Response: There are features that resemble both the KRT16 related footpad hyperkeratosis in Dogue de Bordeaux and FAM83G related footpad hyperkeratosis in Irish Terrriers. The granular layer is thickened but proportional to the marked expansion of the stratum corneum. The parakeratosis is a minor feature and should not be confused with the robust parakeratotic hyperkeratosis that is seen in canine metabolic disease (e.g. superficial necrolytic dermatitis, zinc responsive dermatosis). This villous hyperkeratosis also a features of age-related (senile) hyperkeratosis of dogs. It is very important to stress that the histopathology lesions cannot predict the genotype. We added a paragraph comparing the histopathological and clinical findings in the three different canine genodermatoses (DSG1, FAM83G, KRT16) to the discussion.

 

(5)

The manuscript would be improved by the addition of a high magnification image of the stratum granulosum and stratum corneum of the affected dog.

Response: We added the higher magnification photo and revised figure 2 accordingly.

Reviewer 2 Report

The study is well described, interesting and brings new information to the literature, even if performed on a single subject, therefore practically like a clinical case. The introduction and the materials and methods are well written. In the results, the clinical description is very stringent and it would be better to define it in greater detail, both at the time of the onset of symptoms, and after 8 months, and at 3 years.The discussion is short, but touches on the essential points.

There are some minor revision, listed below

  • keyword: add "dog" and "hyperkeratosis"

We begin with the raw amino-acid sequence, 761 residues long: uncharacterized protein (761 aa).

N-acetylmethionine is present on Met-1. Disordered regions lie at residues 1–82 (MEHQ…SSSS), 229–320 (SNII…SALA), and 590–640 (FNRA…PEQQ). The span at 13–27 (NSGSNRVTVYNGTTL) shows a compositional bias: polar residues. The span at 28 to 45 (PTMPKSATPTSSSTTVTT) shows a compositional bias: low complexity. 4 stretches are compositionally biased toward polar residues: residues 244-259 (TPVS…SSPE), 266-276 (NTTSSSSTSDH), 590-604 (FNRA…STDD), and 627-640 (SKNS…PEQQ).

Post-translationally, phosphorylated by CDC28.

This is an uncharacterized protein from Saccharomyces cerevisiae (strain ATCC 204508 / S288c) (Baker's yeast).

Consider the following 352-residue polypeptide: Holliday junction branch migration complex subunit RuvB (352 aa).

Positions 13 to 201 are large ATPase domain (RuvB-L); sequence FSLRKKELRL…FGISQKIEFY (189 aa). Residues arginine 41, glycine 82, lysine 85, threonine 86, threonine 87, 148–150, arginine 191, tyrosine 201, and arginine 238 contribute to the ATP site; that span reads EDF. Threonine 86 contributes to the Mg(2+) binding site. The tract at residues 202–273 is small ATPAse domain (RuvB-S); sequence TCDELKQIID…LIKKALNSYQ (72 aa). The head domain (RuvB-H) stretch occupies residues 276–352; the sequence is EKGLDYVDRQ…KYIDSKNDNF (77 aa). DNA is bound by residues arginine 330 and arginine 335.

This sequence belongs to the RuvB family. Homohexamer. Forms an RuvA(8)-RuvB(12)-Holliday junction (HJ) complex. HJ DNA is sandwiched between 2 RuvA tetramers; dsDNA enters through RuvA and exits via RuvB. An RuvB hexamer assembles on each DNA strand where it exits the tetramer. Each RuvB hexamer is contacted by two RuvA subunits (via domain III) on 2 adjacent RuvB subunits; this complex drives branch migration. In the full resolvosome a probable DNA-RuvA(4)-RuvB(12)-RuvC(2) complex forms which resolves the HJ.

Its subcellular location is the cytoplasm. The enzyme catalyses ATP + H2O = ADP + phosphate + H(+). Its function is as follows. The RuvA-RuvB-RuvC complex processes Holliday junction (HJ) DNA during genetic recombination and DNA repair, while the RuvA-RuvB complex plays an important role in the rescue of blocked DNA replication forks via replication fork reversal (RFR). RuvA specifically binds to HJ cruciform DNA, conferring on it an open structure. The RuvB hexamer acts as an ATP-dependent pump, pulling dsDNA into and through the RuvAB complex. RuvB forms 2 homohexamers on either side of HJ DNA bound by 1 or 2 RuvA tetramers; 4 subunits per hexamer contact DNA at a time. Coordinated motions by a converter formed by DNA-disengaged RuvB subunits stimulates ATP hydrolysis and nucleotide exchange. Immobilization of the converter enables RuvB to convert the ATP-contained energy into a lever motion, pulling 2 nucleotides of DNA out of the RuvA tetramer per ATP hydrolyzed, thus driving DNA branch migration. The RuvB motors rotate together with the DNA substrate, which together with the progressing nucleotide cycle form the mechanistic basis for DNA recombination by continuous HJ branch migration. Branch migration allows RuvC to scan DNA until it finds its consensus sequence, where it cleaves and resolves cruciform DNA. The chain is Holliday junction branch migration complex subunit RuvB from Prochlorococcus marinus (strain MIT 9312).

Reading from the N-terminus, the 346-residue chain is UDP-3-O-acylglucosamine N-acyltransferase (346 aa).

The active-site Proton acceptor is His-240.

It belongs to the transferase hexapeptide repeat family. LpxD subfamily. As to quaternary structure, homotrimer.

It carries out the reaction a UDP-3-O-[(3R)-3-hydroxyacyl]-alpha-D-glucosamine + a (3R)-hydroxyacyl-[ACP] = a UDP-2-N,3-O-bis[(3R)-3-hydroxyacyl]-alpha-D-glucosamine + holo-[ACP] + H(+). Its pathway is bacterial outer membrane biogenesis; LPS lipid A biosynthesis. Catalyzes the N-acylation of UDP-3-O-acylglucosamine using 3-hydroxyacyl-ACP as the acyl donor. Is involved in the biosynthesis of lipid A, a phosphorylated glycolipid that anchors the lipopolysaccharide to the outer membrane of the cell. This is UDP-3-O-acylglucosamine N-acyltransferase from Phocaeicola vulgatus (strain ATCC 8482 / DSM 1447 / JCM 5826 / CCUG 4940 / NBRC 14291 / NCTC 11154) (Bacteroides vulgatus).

• line 57: add "young" before "male" 
  • line 59: after "causative genetic defect" I think it is necessary to add "for the first time in this dog breed"
  • line 66: It is important to define that all other causes of non-genetic plantar hyperkeratosis were excluded in this subject before inclusion in the study.
  • line 106-109: it'is important to define that no other systemic symptoms or clinical signs were present at the time of the first visit or in the hystory of the subject
  • line 124: no therapy has been set up to manage pruritus or atopic dermatitis?
  • line 125: at what age were biopsies taken? 6 months? it would have been interesting to also biopsy the affected skin at the time of diagnosis of atopy to perform genetic analysis on those samples as well
  • line 154: add that is the first time that a study like this has been done in this breed
  • line 159: add "human" after foliaceus
  • line 168: it is the first time that these hyperkeratotic lesions on the skin have been mentioned. They were not mentioned and described in the clinical examination. add in the results, expanding the clinical description after eight months
  • line 174: add "rottweiler" before dog